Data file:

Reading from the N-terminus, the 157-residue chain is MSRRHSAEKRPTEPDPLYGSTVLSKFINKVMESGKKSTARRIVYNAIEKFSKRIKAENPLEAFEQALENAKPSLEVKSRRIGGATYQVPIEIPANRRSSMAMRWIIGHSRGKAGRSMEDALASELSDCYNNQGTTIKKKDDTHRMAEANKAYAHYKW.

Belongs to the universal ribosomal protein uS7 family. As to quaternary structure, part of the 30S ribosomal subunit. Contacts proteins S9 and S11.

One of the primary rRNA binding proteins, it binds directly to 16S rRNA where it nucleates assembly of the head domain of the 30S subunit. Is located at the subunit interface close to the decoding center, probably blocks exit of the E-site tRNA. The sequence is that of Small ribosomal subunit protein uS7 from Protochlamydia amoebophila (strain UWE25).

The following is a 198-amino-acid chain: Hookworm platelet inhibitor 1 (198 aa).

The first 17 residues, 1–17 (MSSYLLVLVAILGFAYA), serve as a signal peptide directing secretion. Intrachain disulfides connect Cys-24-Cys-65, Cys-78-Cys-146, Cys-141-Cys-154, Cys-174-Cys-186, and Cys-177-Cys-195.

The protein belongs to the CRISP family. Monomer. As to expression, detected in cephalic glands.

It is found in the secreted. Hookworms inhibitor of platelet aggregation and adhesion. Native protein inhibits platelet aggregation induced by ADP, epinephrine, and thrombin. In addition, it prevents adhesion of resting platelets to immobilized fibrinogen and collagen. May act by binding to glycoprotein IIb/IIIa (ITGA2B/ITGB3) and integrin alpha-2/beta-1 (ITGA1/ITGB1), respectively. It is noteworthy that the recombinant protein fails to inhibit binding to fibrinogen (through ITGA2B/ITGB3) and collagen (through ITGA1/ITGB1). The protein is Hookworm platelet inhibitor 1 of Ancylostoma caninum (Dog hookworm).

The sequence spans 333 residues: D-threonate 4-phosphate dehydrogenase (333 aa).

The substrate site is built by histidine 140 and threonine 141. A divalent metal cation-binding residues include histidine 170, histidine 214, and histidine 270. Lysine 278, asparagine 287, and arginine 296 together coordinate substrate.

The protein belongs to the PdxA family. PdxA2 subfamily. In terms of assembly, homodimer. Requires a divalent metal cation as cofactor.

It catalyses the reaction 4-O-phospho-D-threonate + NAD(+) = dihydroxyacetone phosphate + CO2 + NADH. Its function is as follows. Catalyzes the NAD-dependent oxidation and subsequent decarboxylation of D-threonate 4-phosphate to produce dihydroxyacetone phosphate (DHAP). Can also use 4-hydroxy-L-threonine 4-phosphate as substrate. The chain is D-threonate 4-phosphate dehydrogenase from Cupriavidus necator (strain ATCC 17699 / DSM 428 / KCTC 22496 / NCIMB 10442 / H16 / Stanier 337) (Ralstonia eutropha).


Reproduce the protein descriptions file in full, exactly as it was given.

Reading from the N-terminus, the 157-residue chain is MSRRHSAEKRPTEPDPLYGSTVLSKFINKVMESGKKSTARRIVYNAIEKFSKRIKAENPLEAFEQALENAKPSLEVKSRRIGGATYQVPIEIPANRRSSMAMRWIIGHSRGKAGRSMEDALASELSDCYNNQGTTIKKKDDTHRMAEANKAYAHYKW.

Belongs to the universal ribosomal protein uS7 family. As to quaternary structure, part of the 30S ribosomal subunit. Contacts proteins S9 and S11.

One of the primary rRNA binding proteins, it binds directly to 16S rRNA where it nucleates assembly of the head domain of the 30S subunit. Is located at the subunit interface close to the decoding center, probably blocks exit of the E-site tRNA. The sequence is that of Small ribosomal subunit protein uS7 from Protochlamydia amoebophila (strain UWE25).

The following is a 198-amino-acid chain: Hookworm platelet inhibitor 1 (198 aa).

The first 17 residues, 1–17 (MSSYLLVLVAILGFAYA), serve as a signal peptide directing secretion. Intrachain disulfides connect Cys-24-Cys-65, Cys-78-Cys-146, Cys-141-Cys-154, Cys-174-Cys-186, and Cys-177-Cys-195.

The protein belongs to the CRISP family. Monomer. As to expression, detected in cephalic glands.

It is found in the secreted. Hookworms inhibitor of platelet aggregation and adhesion. Native protein inhibits platelet aggregation induced by ADP, epinephrine, and thrombin. In addition, it prevents adhesion of resting platelets to immobilized fibrinogen and collagen. May act by binding to glycoprotein IIb/IIIa (ITGA2B/ITGB3) and integrin alpha-2/beta-1 (ITGA1/ITGB1), respectively. It is noteworthy that the recombinant protein fails to inhibit binding to fibrinogen (through ITGA2B/ITGB3) and collagen (through ITGA1/ITGB1). The protein is Hookworm platelet inhibitor 1 of Ancylostoma caninum (Dog hookworm).

The sequence spans 333 residues: D-threonate 4-phosphate dehydrogenase (333 aa).

The substrate site is built by histidine 140 and threonine 141. A divalent metal cation-binding residues include histidine 170, histidine 214, and histidine 270. Lysine 278, asparagine 287, and arginine 296 together coordinate substrate.

The protein belongs to the PdxA family. PdxA2 subfamily. In terms of assembly, homodimer. Requires a divalent metal cation as cofactor.

It catalyses the reaction 4-O-phospho-D-threonate + NAD(+) = dihydroxyacetone phosphate + CO2 + NADH. Its function is as follows. Catalyzes the NAD-dependent oxidation and subsequent decarboxylation of D-threonate 4-phosphate to produce dihydroxyacetone phosphate (DHAP). Can also use 4-hydroxy-L-threonine 4-phosphate as substrate. The chain is D-threonate 4-phosphate dehydrogenase from Cupriavidus necator (strain ATCC 17699 / DSM 428 / KCTC 22496 / NCIMB 10442 / H16 / Stanier 337) (Ralstonia eutropha).